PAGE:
In celebration of Native American Heritage Month and in anticipation of Thanksgiving, here’s a short list of favorite children’s books by Native authors and illustrators that we’ve been enjoying in our family lately.
I’m ashamed to admit that memories of my own preschool years spent dressing in costume (brown paper bags with fringe cut with safety scissors, for heaven’s sake) and reenacting apocryphal stories of meals between so-called Indians and pilgrims in school plays, has me wanting to do better for the next generation. Toward that end, I’ve decided not to focus on trying to salvage a palatable version of the “First Thanksgiving” story, but to celebrate a rich past and present of Native people, by turning to the stories that they tell about themselves.
Note: The books on this list are just a few that we’ve loved for preschool-aged kids (and babbling baby brothers). Please add other favorites that you might have for older kids (or adults!). At the bottom of the post, I’ve included a list of resources for folks navigating conversations about Thanksgiving and Colonialism, as well as the invaluable resources that I used in compiling this list.
LITTLE YOU, words by Richard Van Camp, pictures by Julie Flett (Amazon/IndieBound):
My sister, Cait, gave this to me when I was pregnant with Silas and it’s become one of our family’s favorite picture books. Sweet, simple, and beautifully illustrated, it will make a lifelong Julie Flett fan of anyone lucky enough to read it.
MY HEART FILLS WITH HAPPINESS, words by Monique Gray Smith, pictures by Julie Flett (Amazon/IndieBound):
Featuring more beautiful illustrations by Julie Flett, this story by Monique Gray Smith is a peaceful ode to things that might make a young Native (and non-Native) child happy.
SWEETEST KULU, words by Celina Kalluck, pictures by Alexandra Neonakis (Amazon/IndieBound)
A perfect bedtime book if ever there was one, this story, written by Inuit throat singer, Celina Kalluck, describes the gifts given to a newborn baby by all the animals of the Arctic. Faye adores it.
WHEN WE WERE ALONE, words by David Alexander Robertson, pictures by Julie Flett (Amazon/IndieBound)
A considered take on a tough subject, this picture book tackles the history of Native children and residential schools head on and in terms that even the youngest among us can understand.
YOU HOLD ME UP, words by Monique Gray Smith, pictures by Danielle Daniel (Amazon/IndieBound)
This brightly colored book depicts Native children in the present day with hopeful messages of love and community. A poignant author’s note provides historical context and expresses Gray’s hope that the book might serve as a step toward healing for Native communities whose children suffered at the hands of residential schools.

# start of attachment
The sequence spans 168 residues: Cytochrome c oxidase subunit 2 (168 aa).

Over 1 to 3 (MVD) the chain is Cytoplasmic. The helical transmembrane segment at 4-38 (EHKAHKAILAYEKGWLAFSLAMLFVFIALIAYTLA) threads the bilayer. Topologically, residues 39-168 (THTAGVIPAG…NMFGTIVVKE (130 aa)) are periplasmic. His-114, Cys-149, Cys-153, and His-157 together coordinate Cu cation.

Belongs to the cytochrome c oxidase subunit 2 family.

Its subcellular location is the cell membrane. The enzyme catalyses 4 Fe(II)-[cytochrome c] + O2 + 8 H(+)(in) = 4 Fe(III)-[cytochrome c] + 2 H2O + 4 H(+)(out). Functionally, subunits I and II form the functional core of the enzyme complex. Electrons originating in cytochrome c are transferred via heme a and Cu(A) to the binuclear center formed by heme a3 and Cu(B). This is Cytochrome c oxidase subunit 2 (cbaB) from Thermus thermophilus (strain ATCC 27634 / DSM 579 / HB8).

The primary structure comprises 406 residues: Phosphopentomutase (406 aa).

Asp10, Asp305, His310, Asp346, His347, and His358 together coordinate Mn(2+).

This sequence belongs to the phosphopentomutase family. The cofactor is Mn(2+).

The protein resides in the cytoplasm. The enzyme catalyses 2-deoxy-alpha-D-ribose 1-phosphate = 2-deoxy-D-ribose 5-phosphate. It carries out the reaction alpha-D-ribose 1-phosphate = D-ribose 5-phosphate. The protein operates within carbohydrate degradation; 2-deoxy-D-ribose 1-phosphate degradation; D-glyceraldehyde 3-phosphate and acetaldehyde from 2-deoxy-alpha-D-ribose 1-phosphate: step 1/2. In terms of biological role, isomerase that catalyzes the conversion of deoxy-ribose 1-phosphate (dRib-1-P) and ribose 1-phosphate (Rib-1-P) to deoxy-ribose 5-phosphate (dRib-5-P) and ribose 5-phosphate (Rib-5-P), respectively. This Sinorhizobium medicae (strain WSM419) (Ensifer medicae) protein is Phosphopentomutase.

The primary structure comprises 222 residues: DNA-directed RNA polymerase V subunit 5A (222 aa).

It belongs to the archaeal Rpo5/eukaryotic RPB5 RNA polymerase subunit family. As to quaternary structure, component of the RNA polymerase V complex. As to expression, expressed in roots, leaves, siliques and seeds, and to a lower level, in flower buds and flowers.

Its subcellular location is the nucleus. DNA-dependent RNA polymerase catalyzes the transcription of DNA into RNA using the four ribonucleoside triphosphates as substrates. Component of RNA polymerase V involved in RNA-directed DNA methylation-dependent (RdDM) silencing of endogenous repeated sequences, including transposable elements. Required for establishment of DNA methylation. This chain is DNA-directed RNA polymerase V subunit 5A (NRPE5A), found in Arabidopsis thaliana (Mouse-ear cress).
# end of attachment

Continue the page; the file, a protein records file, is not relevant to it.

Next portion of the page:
GIVING THANKS: A NATIVE AMERICAN THANKSGIVING, words by Chief Jake Swamp, pictures by Erwin Printup (Amazon/IndieBound)
We have yet to get our hands on a copy of this book, but it’s been recommended to me often enough that I wanted to include it anyway. It’s a children’s version of a message of gratitude spoken by the Iroquois, or Six Nations and it seems especially lovely as a way to champion the Thanksgiving spirit of gratitude, without rehashing hackneyed tales or Colonial perspectives.
Other things (a list of resources):
American Indians in Children’s Literature: Scholar Debbie Reese maintains this website and it’s my go-to source for thoughtful commentary on books by and about Native people. Her yearly lists of of “best books” were extremely helpful to me in finding titles for this post. (This recent interview with Debbie in Bitch Magazine is worth a read.)
Indigenous Reads by Indigenous Writers: Only 1% of children’s books published in 2016 were written by Native authors. This list of recent titles by Native authors is a joint project of Debbie Reese of American Indians in Children’s Literature (see above), The Conscious Kid Library, Embrace Race, and the Brooklyn Children’s Museum and provides a great starting point for folks seeking additional titles by Native writers.
Oyate: A Native organization working to ensure that Native stories and lives are portrayed honestly and with integrity. Their book reviews are excellent and their perspective on Thanksgiving (along with their book recommendations) is especially important to read.
Raising Race Conscious Children: I found the Thanksgiving perspective offered by Sachi Ferris on her site, Raising Race Conscious Children, to be helpful, especially for encouraging me to have straightforward conversations with my kids.
Finally, compiling this list reminded me of the poem I shared last year on Thanksgiving by Allison Adelle Hedge Coke. In case you missed it then, here it is: America, I Sing You Back.
(When we buy books, we love to support our local bookstores—Stories Bookshop, Books Are Magic, Greenlight Bookstore, and Community Bookstore, to name a few. I’ve provided links below to where you can find these titles online or in your own neighborhood bookstores.)